•  circle of radius 3cm: there will be a tiny error; actual radius is 3.00034cm.

•  Ball thrown with 2m/sec velocity : there will be a small error; actual velocity is 1.99948m/sec

•  If it is abstract, is the function defined at input values very close to x=a? Then those values can be used to find expected value of f(a)

If a function evaluates to indeterminate value at an input value, then examine the nearby input values close to the input value.

Given that function f(x) has indeterminate value at x=a. To evaluate the possible value of f(x)|_(x=a), we examine values close to x=a.

f(x) = (x^2-1)/(x-1) evaluates to indeterminate value at x=1. What are the values close to x=1?

• x=0.999999
• x=1.000001
• both the above
• both the above

The answer is 'both the above'

f(x) = (x^2-1)/(x-1) evaluates to indeterminate value at x=1. But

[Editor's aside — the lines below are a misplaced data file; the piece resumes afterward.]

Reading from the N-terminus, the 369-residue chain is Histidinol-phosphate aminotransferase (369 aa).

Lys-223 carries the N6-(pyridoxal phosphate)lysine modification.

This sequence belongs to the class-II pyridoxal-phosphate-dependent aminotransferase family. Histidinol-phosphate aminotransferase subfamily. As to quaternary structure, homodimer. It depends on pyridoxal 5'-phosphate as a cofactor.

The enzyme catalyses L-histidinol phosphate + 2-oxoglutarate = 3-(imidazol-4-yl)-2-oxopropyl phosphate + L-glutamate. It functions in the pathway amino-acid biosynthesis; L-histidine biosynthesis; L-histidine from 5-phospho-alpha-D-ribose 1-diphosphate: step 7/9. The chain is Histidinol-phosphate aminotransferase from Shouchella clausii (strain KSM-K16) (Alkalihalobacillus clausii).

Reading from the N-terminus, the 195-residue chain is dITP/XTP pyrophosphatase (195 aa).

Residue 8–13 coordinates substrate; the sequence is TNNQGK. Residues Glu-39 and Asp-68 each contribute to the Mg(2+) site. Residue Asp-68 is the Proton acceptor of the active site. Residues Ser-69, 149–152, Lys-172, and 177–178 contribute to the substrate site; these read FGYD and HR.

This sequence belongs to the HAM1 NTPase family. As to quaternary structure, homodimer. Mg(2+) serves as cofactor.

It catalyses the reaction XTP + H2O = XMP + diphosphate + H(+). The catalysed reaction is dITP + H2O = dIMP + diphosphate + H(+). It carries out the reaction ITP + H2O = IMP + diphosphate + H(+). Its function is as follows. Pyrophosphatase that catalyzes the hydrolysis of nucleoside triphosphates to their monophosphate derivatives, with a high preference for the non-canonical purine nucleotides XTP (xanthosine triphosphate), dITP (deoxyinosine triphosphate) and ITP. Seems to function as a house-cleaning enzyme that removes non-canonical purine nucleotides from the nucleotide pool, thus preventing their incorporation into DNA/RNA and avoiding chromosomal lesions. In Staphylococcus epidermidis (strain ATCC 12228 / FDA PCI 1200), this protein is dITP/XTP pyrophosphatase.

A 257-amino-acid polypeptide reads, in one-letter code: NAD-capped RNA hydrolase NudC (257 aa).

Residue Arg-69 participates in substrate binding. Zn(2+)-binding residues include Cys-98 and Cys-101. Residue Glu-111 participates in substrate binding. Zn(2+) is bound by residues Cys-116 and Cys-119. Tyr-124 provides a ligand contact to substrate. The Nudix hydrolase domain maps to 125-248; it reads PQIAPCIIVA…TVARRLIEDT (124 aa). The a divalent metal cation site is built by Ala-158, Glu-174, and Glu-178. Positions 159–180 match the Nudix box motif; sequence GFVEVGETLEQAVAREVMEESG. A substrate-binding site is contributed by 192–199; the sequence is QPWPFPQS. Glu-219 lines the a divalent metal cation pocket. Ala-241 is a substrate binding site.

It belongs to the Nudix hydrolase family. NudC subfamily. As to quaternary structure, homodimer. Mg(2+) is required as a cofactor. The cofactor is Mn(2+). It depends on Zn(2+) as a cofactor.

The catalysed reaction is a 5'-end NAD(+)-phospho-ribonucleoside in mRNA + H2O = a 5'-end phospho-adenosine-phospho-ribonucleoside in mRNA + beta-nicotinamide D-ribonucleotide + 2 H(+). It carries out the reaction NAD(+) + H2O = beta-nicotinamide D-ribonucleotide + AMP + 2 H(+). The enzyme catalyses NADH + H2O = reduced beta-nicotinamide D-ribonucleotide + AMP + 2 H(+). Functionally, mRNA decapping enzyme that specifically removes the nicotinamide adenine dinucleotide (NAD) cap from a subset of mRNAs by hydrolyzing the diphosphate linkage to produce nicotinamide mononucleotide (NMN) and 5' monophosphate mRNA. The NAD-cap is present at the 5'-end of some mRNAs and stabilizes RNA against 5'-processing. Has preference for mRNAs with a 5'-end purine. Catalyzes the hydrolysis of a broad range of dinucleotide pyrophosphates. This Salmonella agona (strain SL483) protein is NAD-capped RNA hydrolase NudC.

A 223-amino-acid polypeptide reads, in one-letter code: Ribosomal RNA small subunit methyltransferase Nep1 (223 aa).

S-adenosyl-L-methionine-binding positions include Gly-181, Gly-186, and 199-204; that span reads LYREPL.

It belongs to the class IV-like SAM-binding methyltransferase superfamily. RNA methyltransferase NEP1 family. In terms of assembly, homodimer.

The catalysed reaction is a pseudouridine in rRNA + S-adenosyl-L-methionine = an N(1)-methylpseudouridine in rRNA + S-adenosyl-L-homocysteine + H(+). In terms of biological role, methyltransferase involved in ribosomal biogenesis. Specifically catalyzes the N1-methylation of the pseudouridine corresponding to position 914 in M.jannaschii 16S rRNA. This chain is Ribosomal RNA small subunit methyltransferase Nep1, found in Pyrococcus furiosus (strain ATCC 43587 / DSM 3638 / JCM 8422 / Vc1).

f(1.1) = 2.1
f(0.9) = 1.9
f(1.001) = 2.001
f(0.99999) = 1.99999
Note that as the value of x is closer to 1, the f(x) is closer to 2.

f(x) = (x^2-1)/(x-1) evaluates to indeterminate value at x=1.

The values closer to x=1 can be either

•  smaller : .9999, .9999999, etc.

•  larger : 1.0001, 1.0000001, etc.

This makes two classes of input values for which the function is evaluated.

What could be a good name to refer to these two classes?

• left-side of the value
• right-side of the value
• both the above
• both the above

The answer is 'both the above'.

The values smaller than x=1 is referred as 'left-hand-side' and The values larger than x=1 is referred as 'right-hand-side'.

Given that function f(x) evaluates to indeterminate value at x=a. To evaluate the expected value of f(x)|_(x=a), we examine values close to x=a;

•  at right-hand-side x=a+delta

•  at left-hand-side x=a-delta

f(x) = (color(deepskyblue)(x^2-1))/(color(coral)(x-1)) evaluates to indeterminate value at x=1. Evaluating right-hand-side at x=1+delta

f(1+delta)
quad quad = (color(deepskyblue)((1+delta)^2-1))/(color(coral)(1+delta-1))
quad quad = (color(deepskyblue)(1+2delta+delta^2-1))/(color(coral)(delta))
quad quad = (color(deepskyblue)((2+delta)delta))/(color(coral)(delta))